There has been a long, unsettled battle within the Republican Party in Virginia on whether or not government has enough money. It has played out in 2004, 2007 and now. Each time, Republican leadership has taken the side of “not enough taxes” instead of providing the vision and leadership toward a restrained government. How much more can we bear?

It’s time to end this battle decisively with New Leadership committed to the principle that Virginians are over-taxed.

As Lieutenant Governor, I will not only work tirelessly to advance a conservative agenda in the General Assembly, but I will work relentlessly for authentic conservative majorities in the House and Senate.

I have talked to Republicans today who are absolutely disgusted with our Party. They are sick and tired of being sold out. The Republican Party itself is at stake in Virginia, and if we don’t act and restore our Party to that of lower taxes and smaller government, we risk losing faithful Republicans and independent voters. While Democrats are proudly stating they stayed committed to their values and achieved higher taxes and Medicaid expansion, Republicans failed to lead and they rolled. And we control both Houses and the Governor’s office!

The time to act is now. As Lieutenant Governor, I will fight for tax cuts, spending cuts and smaller government as I have done in Stafford County, and I will lead an effort to elect principled, tax cutting conservatives to the House of Delegates and State Senate.

VC thoughts:  Most conservative activists across the state are severely upset with both Governor Bob McDonnell and the Republican-controlled General Assembly for what amounts to one of the largest tax increases in state history.  I applaud Susan Stimpson for taking a firm and unapologetic stand on this important issue.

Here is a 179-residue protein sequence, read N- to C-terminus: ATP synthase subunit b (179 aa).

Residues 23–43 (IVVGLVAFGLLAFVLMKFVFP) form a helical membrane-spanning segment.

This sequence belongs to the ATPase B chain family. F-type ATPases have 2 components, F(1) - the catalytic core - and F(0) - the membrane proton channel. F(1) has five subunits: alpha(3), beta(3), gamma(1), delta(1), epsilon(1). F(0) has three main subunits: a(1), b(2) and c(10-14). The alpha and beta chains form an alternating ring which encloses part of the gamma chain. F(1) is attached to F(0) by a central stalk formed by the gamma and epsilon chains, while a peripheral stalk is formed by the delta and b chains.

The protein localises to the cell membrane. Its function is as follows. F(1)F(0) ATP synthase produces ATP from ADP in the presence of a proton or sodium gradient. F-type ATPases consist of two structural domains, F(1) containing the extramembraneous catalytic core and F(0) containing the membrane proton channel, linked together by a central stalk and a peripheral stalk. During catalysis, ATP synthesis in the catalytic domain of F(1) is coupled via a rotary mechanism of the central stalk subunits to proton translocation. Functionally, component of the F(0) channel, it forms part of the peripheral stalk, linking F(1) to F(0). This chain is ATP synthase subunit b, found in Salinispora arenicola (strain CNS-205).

Who is Susan Stimpson?

Yesterday, fellow blogger Willie Deutsch posted a 2012 campaign piece in which Susan Stimpson joins Bill Howell in urging voters to support George Allen for the United States Senate in the June 12th Republican primary.  This information, along with a host of other adventures once again begs the question, who is Susan Stimpson?

Susan Stimpson at the Middletown Forum
Susan Stimpson at the Middletown Forum

I first had the opportunity to hear Susan Stimpson at last year’s Ron Paul Legacy Dinner in Staunton, Virginia.  At the time, I thought the list of speakers for the event was rather curious.  After all, I only know of two recent candidates who sought or are seeking either statewide or federal office that have openly supported Ron Paul: these are Karen Kwiatkowski (who sought the 6th district GOP nomination) and Delegate Bob Marshall (who ran for Senate in 2008 and 2012).  Although it is quite easy to support the cause of liberty when it is politically advantageous, it is quite another issue entirely to stand on principle regardless of the potentially negative consequences.  Although Stimpson was unknown to many liberty activists, there is no question that she gained considerable traction through her appearance at this dinner.